michelle_mckinney_treesI’m going to end this week with something that is translucent although maybe not the way you are thinking, a piece that shies away from the fall colors, moving into Winter, as so many of us are, at least in terms of upcoming plans if not weather.

I share this work with you upon one condition (okay, maybe it’s not a condition, but it is a very strong urging) … that you visit the links I have for you for this artist. Michelle McKinney is one of those artists whose work you need to see in its many variation to really understand the scope and beauty of her vision. She works in what she calls ” hand cut translucent woven metal”. The images she creates are so delicate and yet they are generally rife with energy and, in my view, struggle.

That fact that she calls her material translucent and we see it as delicate makes for a fairly dramatic contrast with our understanding that this is metal. There is further contrast between concept and material in that images are almost all organic and yet what they are made of is industrial. More impressive though, is the undeniable beauty in her subject matter, the usually simple images that are a bit torn and twisted. I think it garners empathy for the idea of something so delicate being in such a state. It’s rather hard to put one’s finger on exactly what it is that is so striking about these but it is there without question.

You need to look at her collection of work for yourself and see if the pieces speak to you in a similar fashion. Please treat yourself to the beauty of her pieces on her Facebook page which looks to hold the largest collection of images like these trees here. But also stop over at her website to see the black and white prints she is creating with these sculptural pieces, developing a collection she calls Ghost Editions. They are eerily beautiful and not to be missed.

 

Inspirational Challenge of the Day: Design or create something whose imagery is one thing but the texture, color or embellishment would say something else. Work in conceptual and visual contrast. Don’t think too hard about it or too long. Start with a few ideas and see where the muse takes you.

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Scratching Out Unusual Design

m-catijanI’m not sure what the theme is going to be this week. I am just going to start here with this fairly unusual piece and see where the ideas take us. Some Mondays, you just gotta go with the flow.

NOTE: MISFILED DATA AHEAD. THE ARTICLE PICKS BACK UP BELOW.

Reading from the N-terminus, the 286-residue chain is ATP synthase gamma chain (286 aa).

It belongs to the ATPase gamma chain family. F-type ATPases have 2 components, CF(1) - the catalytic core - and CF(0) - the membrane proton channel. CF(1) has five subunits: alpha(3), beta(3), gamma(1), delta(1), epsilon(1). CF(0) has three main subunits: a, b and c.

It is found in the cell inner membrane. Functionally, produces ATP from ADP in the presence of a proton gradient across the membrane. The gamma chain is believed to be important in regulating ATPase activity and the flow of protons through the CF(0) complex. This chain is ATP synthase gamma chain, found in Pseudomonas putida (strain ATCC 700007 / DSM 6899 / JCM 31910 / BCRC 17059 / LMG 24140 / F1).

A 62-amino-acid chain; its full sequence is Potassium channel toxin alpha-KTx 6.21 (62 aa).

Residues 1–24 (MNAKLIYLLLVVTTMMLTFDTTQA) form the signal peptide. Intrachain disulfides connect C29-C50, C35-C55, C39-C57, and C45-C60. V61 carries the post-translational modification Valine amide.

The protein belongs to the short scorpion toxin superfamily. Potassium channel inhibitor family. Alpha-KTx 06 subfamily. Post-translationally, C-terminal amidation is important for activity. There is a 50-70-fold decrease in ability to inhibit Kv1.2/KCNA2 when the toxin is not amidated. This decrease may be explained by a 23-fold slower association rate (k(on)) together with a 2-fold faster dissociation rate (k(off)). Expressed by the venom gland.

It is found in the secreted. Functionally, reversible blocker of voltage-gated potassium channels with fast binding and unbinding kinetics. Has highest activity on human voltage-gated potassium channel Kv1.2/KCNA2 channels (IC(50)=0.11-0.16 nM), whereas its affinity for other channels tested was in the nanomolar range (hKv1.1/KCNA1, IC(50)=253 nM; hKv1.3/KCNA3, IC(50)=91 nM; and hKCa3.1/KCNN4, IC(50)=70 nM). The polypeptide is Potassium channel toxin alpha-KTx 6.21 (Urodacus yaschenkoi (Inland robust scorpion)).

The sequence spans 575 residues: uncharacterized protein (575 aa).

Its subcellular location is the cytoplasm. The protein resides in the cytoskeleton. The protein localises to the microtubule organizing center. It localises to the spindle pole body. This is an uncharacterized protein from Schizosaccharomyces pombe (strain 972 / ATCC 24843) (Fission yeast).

Flow is part of what had me contemplating this piece by Marjana Cajhen. What caught my eye first–and was what you probably first noticed too, I’d guess–is that puzzle piece. This is looking like a progression of square shapes and then a puzzle piece shape pops up. Is this a geometric shape? It’s not organic but it seems a tad too complicated to be geometric yet it’s shape is balanced and measured and feels squarish in a way. However the edge of the shape keeps shifting gears. It’s that constant moving edge that makes it stand out, of course, but is this a good thing?

At first I thought this pattern change from squares might be too jarring but to take it away would take away all its draw. The unexpected shape is a type of contrast not to mention adding a bit of fun in what might otherwise be a bit of a static piece, even with the energetic linear texture. The other thing I wondered about was that choice of texture. Each piece has a different textural pattern but there is consistency in that inconsistency. And since the textures also  are all made up of lines, there is a relationship between them there as well as in their black and white nature.

But you know what delights me the most? That spray of cord ends splayed across the corner of that end square. Between that and the puzzle piece, it seems Marjana’s choices are trying to break up an orderly gathering of stodgy squares and force them into a bit of play time.

This juxtaposition of geometric shapes and use of line , especially the scratch marks, are a regular theme in Marjana’s work. You can compare her ideas on her Flickr photostream or read up on her various adventures and explorations on her blog.

Inspirational Challenge of the Day: Create a piece with a repeated form but change one along the way in some unexpected manner. Try to think of something that is both related but not commonly seen with such forms. A string of light blue round beads could be interrupted by a miniature peach. A pattern of deep red flower canes can give way to a large yellow fireworks cane. The idea is to keep the repeated element related in at least a couple of aspects and then challenge yourself to come up with something no one would expect but somehow makes sense–the blue beads relate to the peach in terms of shape and size and the orange color is a direct contrast to the blue so they can work dramatically together. Flowers and fireworks have similar centrally blooming structures and the yellow and red are both warm colors so they work together. See where this is going?

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A Pastel Presentation